|Location:||Patagonia Region, Santa Cruz Province. In the Alto Valle Río Pinturas (High Valley Paintings River), north east of Santa Cruz. (47.15 S 70.67 W)|
|As far as we know this information was accurate when it was published (see years in brackets), but may have changed since then.
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|BP 13,000 to 9,500||paintings made by Tehuelches natives.|
|BP 7350||14 C date for archaeological remains.|
|1972||discovered by archaeologists.|
|1999||declared UNESCO World Heritage Site.|
In the Alto Valle Río Pinturas (High Valley Paintings River), north east of Santa Cruz. The caves are located on private lands, visitors are only allowed due to kindness of the owners.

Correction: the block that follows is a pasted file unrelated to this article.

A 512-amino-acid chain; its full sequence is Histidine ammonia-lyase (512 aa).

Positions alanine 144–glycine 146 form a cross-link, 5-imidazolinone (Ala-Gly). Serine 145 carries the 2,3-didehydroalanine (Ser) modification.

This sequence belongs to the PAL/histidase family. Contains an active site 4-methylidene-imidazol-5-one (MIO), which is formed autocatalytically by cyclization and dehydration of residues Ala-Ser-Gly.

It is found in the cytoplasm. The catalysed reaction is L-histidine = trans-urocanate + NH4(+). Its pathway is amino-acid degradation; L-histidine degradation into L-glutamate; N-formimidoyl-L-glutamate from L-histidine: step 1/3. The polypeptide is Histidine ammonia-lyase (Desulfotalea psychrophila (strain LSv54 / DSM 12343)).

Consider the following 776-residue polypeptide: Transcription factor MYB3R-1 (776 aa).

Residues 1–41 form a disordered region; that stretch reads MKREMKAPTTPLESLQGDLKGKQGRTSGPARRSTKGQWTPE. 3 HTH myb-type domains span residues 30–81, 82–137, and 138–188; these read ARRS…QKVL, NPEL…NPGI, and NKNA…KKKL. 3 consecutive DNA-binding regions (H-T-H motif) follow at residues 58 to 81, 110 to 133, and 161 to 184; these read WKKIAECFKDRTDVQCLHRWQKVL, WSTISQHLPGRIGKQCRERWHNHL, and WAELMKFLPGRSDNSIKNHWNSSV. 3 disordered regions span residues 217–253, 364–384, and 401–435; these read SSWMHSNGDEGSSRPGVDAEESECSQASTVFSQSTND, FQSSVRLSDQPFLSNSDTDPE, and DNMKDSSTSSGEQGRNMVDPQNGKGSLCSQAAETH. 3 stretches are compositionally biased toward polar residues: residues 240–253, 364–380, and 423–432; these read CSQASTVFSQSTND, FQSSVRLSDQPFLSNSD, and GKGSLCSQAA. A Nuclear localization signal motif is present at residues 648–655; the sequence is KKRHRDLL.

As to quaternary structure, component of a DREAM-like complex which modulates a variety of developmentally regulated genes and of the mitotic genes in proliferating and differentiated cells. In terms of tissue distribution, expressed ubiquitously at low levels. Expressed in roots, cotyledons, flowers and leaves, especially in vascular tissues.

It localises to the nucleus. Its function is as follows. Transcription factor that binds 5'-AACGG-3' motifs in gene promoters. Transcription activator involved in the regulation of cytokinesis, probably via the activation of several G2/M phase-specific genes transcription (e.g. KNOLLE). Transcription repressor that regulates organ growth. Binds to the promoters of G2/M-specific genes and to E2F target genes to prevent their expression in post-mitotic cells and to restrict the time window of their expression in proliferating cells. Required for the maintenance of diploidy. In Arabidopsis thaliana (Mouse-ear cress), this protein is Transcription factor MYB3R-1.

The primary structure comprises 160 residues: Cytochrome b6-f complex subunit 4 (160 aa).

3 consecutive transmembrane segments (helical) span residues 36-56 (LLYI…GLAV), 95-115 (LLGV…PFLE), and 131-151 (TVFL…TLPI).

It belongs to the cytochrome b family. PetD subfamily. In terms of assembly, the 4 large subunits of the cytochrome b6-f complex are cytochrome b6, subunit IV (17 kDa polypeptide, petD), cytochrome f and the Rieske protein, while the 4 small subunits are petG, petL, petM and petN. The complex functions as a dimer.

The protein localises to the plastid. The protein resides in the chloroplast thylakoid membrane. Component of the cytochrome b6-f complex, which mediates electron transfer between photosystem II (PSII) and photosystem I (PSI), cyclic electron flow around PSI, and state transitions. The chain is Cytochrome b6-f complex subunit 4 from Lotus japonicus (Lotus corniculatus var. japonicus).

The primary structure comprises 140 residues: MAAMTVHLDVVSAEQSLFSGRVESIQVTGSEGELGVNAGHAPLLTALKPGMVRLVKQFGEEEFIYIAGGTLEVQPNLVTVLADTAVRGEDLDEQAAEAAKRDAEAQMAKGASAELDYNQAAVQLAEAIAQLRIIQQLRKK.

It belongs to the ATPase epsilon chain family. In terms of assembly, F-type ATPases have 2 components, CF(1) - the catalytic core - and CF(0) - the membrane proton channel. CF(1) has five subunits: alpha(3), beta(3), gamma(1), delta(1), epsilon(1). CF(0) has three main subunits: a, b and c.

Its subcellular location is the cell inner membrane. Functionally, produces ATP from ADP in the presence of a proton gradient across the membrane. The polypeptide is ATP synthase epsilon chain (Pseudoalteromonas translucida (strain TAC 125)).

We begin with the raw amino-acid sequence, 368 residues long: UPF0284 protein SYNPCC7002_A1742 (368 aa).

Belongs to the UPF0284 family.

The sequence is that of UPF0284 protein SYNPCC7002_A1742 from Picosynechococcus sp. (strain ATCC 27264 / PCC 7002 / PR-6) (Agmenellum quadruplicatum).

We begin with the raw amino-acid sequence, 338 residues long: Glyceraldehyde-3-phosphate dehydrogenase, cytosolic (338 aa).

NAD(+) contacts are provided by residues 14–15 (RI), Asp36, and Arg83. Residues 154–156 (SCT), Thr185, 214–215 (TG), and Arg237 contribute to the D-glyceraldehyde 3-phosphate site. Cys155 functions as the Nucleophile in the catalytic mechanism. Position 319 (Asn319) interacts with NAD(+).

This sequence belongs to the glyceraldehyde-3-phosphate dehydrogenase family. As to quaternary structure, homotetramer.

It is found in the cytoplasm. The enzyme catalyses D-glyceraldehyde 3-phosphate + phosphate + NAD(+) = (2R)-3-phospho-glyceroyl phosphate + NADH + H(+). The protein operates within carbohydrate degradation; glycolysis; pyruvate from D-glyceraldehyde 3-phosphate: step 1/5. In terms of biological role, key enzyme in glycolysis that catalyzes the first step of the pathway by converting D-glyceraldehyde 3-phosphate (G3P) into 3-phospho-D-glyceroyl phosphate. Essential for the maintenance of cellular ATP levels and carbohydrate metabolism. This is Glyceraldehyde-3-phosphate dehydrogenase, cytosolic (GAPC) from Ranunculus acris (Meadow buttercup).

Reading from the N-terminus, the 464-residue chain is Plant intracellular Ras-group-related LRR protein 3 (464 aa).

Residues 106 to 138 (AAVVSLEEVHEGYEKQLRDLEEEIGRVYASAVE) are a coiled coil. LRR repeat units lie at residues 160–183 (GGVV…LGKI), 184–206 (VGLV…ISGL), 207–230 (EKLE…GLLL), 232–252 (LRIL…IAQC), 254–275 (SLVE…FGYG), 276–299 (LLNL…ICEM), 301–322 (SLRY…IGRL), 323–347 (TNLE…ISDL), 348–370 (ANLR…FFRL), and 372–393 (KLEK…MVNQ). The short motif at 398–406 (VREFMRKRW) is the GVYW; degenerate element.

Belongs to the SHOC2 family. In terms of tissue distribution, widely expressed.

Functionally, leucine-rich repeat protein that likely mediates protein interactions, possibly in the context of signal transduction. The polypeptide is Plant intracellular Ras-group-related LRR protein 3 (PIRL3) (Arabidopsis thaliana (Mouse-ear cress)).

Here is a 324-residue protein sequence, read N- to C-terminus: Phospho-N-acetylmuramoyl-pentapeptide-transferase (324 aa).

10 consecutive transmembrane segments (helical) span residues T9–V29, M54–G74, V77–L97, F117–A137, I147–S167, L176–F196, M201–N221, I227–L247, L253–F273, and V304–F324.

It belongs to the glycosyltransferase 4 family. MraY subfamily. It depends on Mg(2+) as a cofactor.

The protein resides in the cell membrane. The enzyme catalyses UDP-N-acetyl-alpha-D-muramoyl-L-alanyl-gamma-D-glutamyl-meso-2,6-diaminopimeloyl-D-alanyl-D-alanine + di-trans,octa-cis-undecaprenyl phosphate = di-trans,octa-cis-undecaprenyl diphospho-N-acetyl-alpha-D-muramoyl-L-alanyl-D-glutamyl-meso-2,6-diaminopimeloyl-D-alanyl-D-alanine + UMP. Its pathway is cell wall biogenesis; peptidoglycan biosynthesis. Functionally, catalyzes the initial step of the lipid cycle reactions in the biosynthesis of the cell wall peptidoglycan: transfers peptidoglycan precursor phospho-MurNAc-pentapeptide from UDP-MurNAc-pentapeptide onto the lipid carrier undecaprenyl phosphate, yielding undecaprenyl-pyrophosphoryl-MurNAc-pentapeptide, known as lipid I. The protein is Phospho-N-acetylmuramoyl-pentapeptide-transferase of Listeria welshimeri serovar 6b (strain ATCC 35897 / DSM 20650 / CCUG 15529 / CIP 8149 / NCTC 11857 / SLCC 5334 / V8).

The Cave of the Hands, is named after the stencilled outlines of human hands in the cave, but there are also hunting scenes as well as many pictures of animals, such as the guanacos (Lama guanicoe) or lama, which are still common in the region. More than 890 paintings of human hands appear together with geometric figures and animals along the walls of the cave which is only 24 meters deep by 15 meters wide at the entrance and 10 meters high. The hands painted in live colors varying from red, violet and reddish violet, white, black, yellow, to orange ochre and a few in green. They occur as both negative and positive forms. The great majority are left hands belonging to children, youths and adults.
The Caves of the Hands was a sacred site for the Tehuelches Indians, who lived in the area long before the Europeans arrived. They used the cave during their Summer hunting season, moving back to the coast in the Autumn to avoid the harsh Pantoganian Winters.
Text by Tony Oldham (2002). With kind permission.